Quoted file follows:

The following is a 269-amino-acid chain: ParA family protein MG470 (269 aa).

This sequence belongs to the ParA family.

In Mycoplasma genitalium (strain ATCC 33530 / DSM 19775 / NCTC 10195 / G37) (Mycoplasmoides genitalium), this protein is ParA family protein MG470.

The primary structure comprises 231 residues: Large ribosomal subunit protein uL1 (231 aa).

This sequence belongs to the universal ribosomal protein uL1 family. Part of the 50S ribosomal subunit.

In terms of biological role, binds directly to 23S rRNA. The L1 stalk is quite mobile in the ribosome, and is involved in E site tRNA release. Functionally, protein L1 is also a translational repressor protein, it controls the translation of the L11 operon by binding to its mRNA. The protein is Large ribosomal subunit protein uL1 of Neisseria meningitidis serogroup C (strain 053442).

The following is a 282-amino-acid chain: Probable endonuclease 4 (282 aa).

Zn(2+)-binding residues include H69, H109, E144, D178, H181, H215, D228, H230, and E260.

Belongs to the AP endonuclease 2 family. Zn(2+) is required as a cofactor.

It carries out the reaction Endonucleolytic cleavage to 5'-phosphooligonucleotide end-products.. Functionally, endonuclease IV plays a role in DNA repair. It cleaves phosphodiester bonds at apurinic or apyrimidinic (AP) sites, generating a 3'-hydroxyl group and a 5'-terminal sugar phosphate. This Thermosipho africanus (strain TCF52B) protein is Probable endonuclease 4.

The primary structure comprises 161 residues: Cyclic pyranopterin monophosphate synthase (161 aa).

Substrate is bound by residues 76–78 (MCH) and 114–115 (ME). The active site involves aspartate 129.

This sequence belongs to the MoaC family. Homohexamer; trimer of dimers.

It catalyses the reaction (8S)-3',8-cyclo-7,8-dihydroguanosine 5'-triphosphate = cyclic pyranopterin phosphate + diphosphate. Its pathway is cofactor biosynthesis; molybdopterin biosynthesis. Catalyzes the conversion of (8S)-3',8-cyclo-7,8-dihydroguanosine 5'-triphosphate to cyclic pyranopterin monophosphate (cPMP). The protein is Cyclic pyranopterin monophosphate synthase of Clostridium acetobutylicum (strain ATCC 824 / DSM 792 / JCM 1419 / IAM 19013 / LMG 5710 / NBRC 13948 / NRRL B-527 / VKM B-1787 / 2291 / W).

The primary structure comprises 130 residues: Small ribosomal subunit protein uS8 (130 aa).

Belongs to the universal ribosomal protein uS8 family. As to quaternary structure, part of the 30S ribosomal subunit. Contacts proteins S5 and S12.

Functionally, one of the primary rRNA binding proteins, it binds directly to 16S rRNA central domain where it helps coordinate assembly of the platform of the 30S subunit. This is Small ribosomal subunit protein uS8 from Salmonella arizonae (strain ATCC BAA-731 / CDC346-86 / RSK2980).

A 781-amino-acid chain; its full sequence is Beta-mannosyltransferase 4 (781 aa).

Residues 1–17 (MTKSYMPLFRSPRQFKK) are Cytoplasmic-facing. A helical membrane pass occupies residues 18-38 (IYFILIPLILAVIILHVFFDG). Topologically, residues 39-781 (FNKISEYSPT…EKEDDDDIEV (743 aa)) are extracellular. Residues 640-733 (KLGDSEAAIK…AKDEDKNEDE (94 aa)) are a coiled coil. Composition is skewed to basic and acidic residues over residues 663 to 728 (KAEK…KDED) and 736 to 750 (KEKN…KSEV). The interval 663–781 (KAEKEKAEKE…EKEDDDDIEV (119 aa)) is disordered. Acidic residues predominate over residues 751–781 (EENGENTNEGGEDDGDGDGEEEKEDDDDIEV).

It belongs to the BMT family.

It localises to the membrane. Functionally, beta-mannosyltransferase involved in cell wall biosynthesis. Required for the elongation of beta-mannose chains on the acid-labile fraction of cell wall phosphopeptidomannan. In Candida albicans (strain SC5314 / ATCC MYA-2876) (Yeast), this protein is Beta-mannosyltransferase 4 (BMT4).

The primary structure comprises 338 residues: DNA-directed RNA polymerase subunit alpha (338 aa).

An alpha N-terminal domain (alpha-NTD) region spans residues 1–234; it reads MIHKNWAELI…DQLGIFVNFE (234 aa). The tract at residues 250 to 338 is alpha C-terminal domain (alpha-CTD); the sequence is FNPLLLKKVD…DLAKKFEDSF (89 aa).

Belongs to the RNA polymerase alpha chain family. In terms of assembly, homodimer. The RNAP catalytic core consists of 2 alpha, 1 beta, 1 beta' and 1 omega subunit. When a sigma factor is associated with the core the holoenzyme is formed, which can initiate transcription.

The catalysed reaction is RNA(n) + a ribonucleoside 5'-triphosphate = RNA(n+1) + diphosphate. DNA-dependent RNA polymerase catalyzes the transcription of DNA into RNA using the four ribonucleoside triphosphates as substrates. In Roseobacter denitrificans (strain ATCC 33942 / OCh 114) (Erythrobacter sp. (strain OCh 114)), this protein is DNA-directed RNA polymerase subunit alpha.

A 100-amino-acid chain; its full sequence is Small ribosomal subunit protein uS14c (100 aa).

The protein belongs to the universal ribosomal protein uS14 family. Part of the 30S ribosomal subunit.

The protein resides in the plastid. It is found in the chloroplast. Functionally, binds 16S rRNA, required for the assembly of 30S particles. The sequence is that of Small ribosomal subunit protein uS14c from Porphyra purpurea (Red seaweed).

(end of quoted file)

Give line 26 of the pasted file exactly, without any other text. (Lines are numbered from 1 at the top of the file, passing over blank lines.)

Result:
A 100-amino-acid chain; its full sequence is Small ribosomal subunit protein uS14c (100 aa).